NORMAN — The education cluster in and around Norman is key to the city’s ability to attract quality jobs to the area, Oklahoma Secretary of Commerce Larry Parman said.
Parman and several other regional and local experts spoke on economic development Thursday during the 2014 Economic Development Summit at Embassy Suites in Norman.
The University of Oklahoma, Norman’s high-quality public schools and the proximity of area training and education centers such as Moore Norman Technology Center make the city a draw for economy builders who want an educated work force and high quality of life, Parman said.
Parman was the keynote speaker at the summit, which is an annual event hosted by the Norman Economic Development Coalition.
Other speakers included Stuart Graham, vice president of CB Richard Ellis. Graham spoke about trends in the retail market for the Oklahoma City metro area, which includes Norman.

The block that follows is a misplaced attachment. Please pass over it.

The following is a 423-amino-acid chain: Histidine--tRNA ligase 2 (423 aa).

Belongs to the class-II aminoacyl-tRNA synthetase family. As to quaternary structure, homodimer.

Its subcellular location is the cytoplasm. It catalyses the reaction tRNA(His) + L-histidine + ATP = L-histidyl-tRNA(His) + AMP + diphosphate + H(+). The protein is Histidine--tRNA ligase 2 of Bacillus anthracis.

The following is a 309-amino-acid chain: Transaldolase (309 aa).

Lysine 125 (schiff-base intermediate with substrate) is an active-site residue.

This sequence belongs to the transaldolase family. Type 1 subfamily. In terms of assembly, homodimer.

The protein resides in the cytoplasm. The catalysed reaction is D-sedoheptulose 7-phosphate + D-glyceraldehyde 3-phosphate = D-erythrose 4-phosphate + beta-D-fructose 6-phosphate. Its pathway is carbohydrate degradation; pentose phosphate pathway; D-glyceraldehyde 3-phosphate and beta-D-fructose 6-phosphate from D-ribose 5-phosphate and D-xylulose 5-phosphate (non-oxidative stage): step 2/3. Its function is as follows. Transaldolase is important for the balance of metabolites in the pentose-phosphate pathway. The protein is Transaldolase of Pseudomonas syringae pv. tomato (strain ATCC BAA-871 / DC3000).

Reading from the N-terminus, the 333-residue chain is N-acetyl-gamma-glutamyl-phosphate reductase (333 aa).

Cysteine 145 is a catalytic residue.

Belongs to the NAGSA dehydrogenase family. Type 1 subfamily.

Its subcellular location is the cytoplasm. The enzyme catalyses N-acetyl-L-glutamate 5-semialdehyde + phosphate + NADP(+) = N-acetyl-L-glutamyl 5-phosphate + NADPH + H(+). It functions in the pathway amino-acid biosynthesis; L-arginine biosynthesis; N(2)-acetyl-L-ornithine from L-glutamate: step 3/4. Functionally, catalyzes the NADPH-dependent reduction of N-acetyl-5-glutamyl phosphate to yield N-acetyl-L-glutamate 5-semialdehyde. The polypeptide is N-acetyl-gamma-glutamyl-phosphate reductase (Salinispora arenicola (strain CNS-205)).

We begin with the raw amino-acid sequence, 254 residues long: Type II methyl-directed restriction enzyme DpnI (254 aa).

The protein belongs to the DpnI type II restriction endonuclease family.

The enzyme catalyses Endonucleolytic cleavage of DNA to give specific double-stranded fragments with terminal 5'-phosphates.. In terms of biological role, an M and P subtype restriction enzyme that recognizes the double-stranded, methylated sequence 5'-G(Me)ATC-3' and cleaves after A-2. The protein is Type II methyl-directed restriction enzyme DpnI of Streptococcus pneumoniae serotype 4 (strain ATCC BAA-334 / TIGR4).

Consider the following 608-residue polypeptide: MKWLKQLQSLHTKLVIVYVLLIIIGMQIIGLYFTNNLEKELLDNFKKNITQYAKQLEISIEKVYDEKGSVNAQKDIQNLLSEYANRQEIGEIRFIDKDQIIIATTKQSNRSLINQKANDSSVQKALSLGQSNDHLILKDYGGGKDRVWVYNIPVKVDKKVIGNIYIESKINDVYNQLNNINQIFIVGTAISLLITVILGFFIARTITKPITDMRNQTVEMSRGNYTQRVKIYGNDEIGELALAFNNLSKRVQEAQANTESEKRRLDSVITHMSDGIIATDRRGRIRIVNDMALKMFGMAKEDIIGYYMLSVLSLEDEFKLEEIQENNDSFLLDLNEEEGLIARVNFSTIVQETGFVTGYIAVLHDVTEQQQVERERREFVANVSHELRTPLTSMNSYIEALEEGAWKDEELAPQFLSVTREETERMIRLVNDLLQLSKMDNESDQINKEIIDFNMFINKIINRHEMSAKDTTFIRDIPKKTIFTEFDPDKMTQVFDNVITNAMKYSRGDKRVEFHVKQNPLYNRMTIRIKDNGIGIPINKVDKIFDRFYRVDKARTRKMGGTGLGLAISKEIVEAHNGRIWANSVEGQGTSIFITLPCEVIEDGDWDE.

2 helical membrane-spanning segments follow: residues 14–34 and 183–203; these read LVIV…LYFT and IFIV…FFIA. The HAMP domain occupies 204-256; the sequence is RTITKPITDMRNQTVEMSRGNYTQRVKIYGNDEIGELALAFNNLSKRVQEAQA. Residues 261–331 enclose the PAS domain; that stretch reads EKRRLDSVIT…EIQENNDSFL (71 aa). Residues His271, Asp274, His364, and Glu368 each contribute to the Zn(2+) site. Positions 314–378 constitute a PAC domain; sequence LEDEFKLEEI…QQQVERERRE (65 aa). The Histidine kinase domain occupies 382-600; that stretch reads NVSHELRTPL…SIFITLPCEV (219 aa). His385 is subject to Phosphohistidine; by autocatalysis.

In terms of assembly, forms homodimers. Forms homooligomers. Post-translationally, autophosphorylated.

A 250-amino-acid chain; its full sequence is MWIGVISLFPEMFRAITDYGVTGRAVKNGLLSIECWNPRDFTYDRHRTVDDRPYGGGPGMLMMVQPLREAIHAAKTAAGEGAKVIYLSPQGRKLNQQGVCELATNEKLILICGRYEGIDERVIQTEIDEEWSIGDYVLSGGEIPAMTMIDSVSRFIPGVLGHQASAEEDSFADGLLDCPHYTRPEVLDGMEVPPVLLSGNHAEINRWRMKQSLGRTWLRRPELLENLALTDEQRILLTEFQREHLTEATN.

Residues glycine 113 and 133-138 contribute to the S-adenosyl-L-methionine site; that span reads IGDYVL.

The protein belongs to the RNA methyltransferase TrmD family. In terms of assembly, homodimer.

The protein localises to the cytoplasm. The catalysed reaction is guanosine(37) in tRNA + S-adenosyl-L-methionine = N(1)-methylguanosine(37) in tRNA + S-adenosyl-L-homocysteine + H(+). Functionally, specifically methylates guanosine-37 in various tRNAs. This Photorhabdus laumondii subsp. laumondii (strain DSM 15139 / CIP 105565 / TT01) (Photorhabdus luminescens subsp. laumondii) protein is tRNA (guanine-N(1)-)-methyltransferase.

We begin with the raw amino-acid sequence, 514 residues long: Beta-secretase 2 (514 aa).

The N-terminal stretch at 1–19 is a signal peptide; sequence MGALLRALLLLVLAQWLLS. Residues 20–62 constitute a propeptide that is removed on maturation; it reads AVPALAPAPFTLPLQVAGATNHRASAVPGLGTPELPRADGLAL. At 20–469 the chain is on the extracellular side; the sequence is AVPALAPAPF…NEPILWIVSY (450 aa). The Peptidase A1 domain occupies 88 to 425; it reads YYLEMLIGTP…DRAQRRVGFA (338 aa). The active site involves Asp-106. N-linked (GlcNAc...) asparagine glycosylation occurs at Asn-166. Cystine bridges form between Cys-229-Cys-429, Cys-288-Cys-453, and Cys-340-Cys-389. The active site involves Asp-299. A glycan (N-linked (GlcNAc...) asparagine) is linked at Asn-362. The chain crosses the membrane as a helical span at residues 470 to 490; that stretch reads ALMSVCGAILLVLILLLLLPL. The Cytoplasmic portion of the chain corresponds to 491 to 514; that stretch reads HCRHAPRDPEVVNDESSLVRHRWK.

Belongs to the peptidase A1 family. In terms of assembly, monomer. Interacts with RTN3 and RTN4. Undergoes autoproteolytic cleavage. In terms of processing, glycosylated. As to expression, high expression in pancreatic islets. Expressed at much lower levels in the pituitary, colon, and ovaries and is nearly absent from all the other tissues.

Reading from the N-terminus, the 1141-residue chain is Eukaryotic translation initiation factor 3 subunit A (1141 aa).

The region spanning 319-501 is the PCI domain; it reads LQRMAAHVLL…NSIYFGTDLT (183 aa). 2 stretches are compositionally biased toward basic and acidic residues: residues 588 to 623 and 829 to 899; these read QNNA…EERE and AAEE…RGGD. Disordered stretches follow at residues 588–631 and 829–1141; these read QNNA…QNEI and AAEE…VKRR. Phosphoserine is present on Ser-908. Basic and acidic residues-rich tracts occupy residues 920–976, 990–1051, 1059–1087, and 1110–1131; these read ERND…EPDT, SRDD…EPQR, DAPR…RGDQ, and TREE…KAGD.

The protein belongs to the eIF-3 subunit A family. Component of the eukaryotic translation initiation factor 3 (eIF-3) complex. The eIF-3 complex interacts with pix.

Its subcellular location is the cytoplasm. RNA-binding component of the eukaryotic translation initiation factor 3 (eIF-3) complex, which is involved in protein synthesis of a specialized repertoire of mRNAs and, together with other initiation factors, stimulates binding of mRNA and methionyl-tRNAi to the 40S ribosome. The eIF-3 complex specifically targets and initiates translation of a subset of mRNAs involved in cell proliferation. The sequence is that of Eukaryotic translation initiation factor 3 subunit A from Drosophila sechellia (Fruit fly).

Graham said with the University North Park Corporate Centre and Industrial Park coming online soon, businesses will be drawn to the area. Having building sites ready to go next to OU’s Max Westheimer Airport creates an easy choice for businesses looking for a new home.
“You’re going to start to have larger corporations like GE coming to Norman now that the product is available,” Graham said of the business park.
Both Graham and Parman said competition is steep for businesses that bring jobs to a location. That means there are some highly subsidized markets out there.
Parman said there are two essential theories in how to compete for businesses that are job creators.
One is to be a magnet. While high quality of life, an educated work force and low cost of living are desirable elements, policy creates a further draw.
Highly regulated states and cities with high taxes have to use the alternative: they buy businesses through the use of incentives.